On my first trip to Denver as a kid, my grandpa drove me through Five Points, near downtown. He wanted me to see how folks less fortunate than we were living, and to remember to be grateful every day for whatever I had. We didn’t have a lot, but we sure had a lot more than some of the people I met that day. It wasn’t hard to realize how lucky I was in comparison to so many.

We had lunch at a diner in the neighborhood, and went back every year until it closed. Sam, the gentleman who owned the diner, was a wonder, always remembering the name and order of a kid who visited once a summer. As scared as I was to visit a place that was so unfamiliar to me the first time, I was so grateful every time we returned. These days, Five Points is in a state of constant flux, the neighborhood rapidly gentrifying between LoDo and RiNo. I’m just glad no one is calling it “FiPo” just yet. But this isn’t five points about Five Points. This is five points that touch on five points… Wait, what?

#1 – Five damned points

“If” is a dangerous word to throw around on sports blogs, but if the Denver Nuggets could have spread five more points around correctly on Monday and Tuesday, they’d be heading into tonight with narrow wins against two of the league’s best, in the Celtics and Spurs. Instead, Denver finds itself still straddling the playoff bubble as they careen through the seven games leading up to the All-Star break. The league did Denver no favors in the scheduling department up until that point, with the Thunder, Warriors, Rockets, Spurs (again), and Bucks comprising five of the seven contests. Speaking of the Spurs again…

#2 – Stacked is whack

Hard to say if the NBA scheduling department has a stuttering issue when communicating the matchups, but the Nuggets will also face the Spurs the first game out of the All-Star break, the third time in nine games. The fourth game against the spurs was in mid-January, and so the Nuggets suddenly get to face that opponent so often, you’d think it was a playoff series. This is not the only time this has occurred for the Nuggets this season, as Denver had already played all four of its contests against the Utah Jazz by game 38, and saw the Pelicans all three times in less than a month. G-g-g-get it together, schedule stackers!

#3 – Eveready battery

It’s tough for a player to stay invested in a season when not getting any floor time, but the Nuggets went to Darrell Arthur to start the game against the Spurs the other night after Darth had barely sniffed the floor all season. Admirably, Arthur acquitted himself nicely, having kept himself ready for the opportunity. Darth saw 19 of his 69 season minutes on Tuesday, scoring 10 of his 17 points on the year. I already tipped a cap to Arthur (and Richard Jefferson) in last week’s article, but Darrell showed a lot of class and professionalism in waiting for his time, and helping when it came. They needed him anyway, because…

#4 – Power outage

Paul Millsap? Out. Mason Plumlee? Out. Tyler Lydon? Out. Kenneth Faried? Seemingly on the outs. Trey Lyles? Slotted to help the bench with scoring. Arthur became the default choice in the equation. Suddenly, the power forward position that every one in Denver was lambasting for being overstocked at season’s start was somehow light on bodies.

#5 – Five points (of hope)

Ryan Blackburn made a compelling argument the other day for a path towards Denver’s youth movement taking the reins. Ryan’s piece was excellent (in my opinion), and I couldn’t do it justice. The underlying point of the piece has left me with a persistent thought, and I’ll try to not belabor the point and be a pale comparison of the original.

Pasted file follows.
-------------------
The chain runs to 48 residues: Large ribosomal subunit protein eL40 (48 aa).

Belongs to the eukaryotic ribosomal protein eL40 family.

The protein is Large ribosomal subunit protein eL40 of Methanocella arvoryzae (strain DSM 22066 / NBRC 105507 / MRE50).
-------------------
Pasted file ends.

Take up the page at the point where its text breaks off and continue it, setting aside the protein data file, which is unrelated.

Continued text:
When it comes to the Nuggets young players, it’s pretty obvious that Denver will be riding the horses that are Nikola Jokic, Gary Harris, and Jamal Murray for the long term. That looks to be a very wise move thus far, as they all still show a lot of room to grow, on top of already-exciting games. Additionally, Trey Lyles and Malik Beasley have also shown themselves as worthy of more floor time.

Because they’ve always been brilliant? Of course not. None of the five has always been a model of consistency, though Harris is becoming a very consistent performer, and Jokic is at worst a solid contributor on his off nights. Murray continues to progress at a very quick pace, and when he’s on, is the shining light on the floor. Lyles has also shown a talent and depth most were unaware of, and Beasley seems to be a spark plug that can replace some of the energizing presence of Faried taking the floor.

The only sure way to expose whether or not the flaws in any of these young players is fatal is to place enough pressure upon them to shine a light or get them over the hump. Paul Millsap’s return will obviously take (and deserve) a fair bit of that exposure, simply based on his talents and the Nuggets investment in his success. That said, it’s important that the Nuggets start to lean on the talents they’re grooming for the long haul, both in floor time, and in last-minute situations, to give them an opportunity to fail now so that they can either step up or move on.

Oh, by the way, it’s not actually five points on this one. There’s even more youth to investigate in Juancho Hernangomez, Torrey Craig, and depending on who you ask, Emmanuel Mudiay. It’s a tough situation Michael Malone has to contend with in the constantly-revolving lineup and injury report, a vocal-and-demanding consumer base, and calls to walk the line between winning for now and developing for then. That’s an easy needle to thread, right?

Good luck, coach. You’re a braver man than I am, and I’ll bet you’d love to add those last five points even more than me.

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